49: La Tour d’Argent Somm Julien Touitou; Burgundy’s Franco Bowanee & Karina Laval

by Paige Donner ©

LISTEN TO THE PODCAST HERE : Episode 49 Paris GOODfood+wine

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Autumn has come quickly this year. Following our very warm summer, punctuated by two historically infernally-hot heat waves, ones which toasted grape vines in the south of France, 2019 looks to have yielded vintage worthy harvests in both Bordeaux and Champagne. As of now, though, we are well into a cold and rainy autumn, with harvests finished and musts already fermenting in tanks.

More about remarkable trees in Paris, click on Photo (by Un Jour de Plus à Paris)

Walking through the Jardins de Luxembourg with my dog here in Paris, it’s fun to watch her raise her snout and sniff the breeze to catch those Fall whiffs of fallen chestnuts and amber leaves. Here in France, a sure sign that the season has changed to one of yellows, rusts and orange, is the sight of street vendors selling cones of roasted chestnuts. As I exited the Musée d’Orsay on Sunday, after spending the afternoon looking at the Degas à l’Opéra exhibit, the soothing, delicious smell of roasted chestnuts greeted me. It’s one of those smells which, for me, will always be Paris.

The Horse Chestnut Tree , le châtaignier in French, is ubiquitous all over the city. At this time of year, Paris streets and parks are laden with its gleaming, dark brown, shiny nuts called Marron. The marron are the edible nuts. It’s admirably enterprising of these chestnut roasters since undoubtedly they simply harvest their nuts from the many Parisian parks, set up a mobile roasting cart, and sell these delicious, sweet and nutty warm treats outside popular Parisian landmarks, like the Musée d’Orsay, the Louvre and the Pont des Arts.

According to August Chevalier, writing in 1941, we don’t know the origin nor the history of these chestnut trees here in Paris. But it’s thought that they were cultivated since the Middle Ages by the monasteries and abbey monks who numbered significantly throughout the Paris region for at least the past 1000 years. The same holds true for the once abundant olive and walnut trees in the region.

In these show notes, you will find several links to books and blogs that will help you delve more deeply into Paris and its beautiful trees, trees whose leaves are synonymous with the changing aubergine, amber and orange colors of Fall.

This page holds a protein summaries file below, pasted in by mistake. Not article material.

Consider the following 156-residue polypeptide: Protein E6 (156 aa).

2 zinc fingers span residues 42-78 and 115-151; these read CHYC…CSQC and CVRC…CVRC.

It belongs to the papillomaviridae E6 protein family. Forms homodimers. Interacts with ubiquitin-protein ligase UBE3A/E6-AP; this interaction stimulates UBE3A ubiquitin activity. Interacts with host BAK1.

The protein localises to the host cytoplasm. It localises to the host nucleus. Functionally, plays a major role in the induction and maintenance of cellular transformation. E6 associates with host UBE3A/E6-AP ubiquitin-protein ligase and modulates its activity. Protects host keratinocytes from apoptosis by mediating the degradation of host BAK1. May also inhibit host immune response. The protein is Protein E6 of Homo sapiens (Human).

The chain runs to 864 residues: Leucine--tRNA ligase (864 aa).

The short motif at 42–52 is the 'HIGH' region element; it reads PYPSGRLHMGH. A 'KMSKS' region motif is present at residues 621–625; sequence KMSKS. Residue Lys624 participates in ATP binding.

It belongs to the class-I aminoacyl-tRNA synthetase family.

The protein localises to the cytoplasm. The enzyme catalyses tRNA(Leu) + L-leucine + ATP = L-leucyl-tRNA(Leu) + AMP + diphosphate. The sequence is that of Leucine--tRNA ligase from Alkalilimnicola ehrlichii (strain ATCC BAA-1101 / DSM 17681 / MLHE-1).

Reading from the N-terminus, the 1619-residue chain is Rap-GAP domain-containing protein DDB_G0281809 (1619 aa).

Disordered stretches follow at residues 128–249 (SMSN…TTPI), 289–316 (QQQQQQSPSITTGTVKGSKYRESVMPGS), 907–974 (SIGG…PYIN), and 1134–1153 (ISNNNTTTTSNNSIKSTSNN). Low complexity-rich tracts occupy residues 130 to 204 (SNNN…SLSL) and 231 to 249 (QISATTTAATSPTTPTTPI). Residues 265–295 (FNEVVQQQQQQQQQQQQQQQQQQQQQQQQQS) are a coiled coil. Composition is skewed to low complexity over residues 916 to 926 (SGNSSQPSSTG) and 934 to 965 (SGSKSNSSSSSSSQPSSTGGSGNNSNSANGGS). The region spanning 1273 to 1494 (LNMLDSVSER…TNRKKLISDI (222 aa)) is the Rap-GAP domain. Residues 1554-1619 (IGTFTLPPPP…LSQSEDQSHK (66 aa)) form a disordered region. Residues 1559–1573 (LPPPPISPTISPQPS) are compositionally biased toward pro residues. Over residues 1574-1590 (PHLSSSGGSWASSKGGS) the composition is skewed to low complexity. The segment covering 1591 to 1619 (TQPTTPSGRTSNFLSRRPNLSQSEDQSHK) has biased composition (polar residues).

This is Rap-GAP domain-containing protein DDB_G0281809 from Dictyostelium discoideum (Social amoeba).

But right now, we’re turning our attention to wine and truffles. Notably, this episode of Paris GOODfood+wine takes you to the famous La Tour d’Argent, long regarded as Paris’ finest restaurant, and certainly still the very best wine cellar in the whole city if not all of France.

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We’ll be speaking with the newly appointed Chef Sommelier, Julien Touitou, who has just been handed the reins by the iconic David Ridgway who is now in semi-retirement.

Then, we head to Burgundy. This is truffle country and we happen to be visiting the Chateau de Vault de Lugny which has its very own truffière, or truffle garden. Truffles are harvested so abundantly here some years that the husband and wife who run the exquisite chateau hotel sometimes even offer their guests a complimentary truffle upon check-in. Beware, though, these are the real kind and not chocolate truffles as one American visitor once mistook them for. Though he quickly realized his error as soon as he bit into it.

You can read more about my visit to the Chateau de Vault de Lugny on 10BEST.com in my article Fairy Tale Vacation: The best chateaus to visit.

Franco Bowanee, 1 star Michelin Chef; Karina Laval Chef Patissière, Restaurant Louis XIII, Burgundy photo by Paige Donner copyright 2019

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But for this interview, we are focusing on the husband and wife team who runs the Michelin starred restaurant, Louis XIII. They are both originally from the Mauritius Islands. She, Karina Laval, is the Chef Patissière, specialized in ice cream. In fact, she is the very first woman in France to compete for the Meilleur Ouvrier de France (MOF) in ice cream. He, Franco Bowanee, delights in picking his fresh vegetables in the garden out back and then serving them just a few moments later on your plate. He has truly found his niche by subtly blending exotic island spices from his native home with classic French dishes. You’ll be astounded by how wonderfully this pairs with a gorgeous, crisp Grand Cru Chablis which is their local wine region.

So, let’s get started. First up is Julien Touitou….


Music is Parrot Cove by Rick Dickert, provided free of rights by FreeSoundTrackMusic.com

Show Intro/Outro music is by Bensound.com ‘Groovy’, all rights and use permissions granted


Show Notes: LocalFoodAndWine.wordpress.com &ChérieduVin.wordpress.com

Contact Host-Producer, Paige Donner @http://PaigeDonner.info



© Paige Donner 2019



TO CONTACT PAIGE DONNER FOR SPEAKING/HOSTING/PRODUCING PAIGEDONNER.INFO
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All photos (where noted) copyright 2018  Paige Donner  FoodWine.photography

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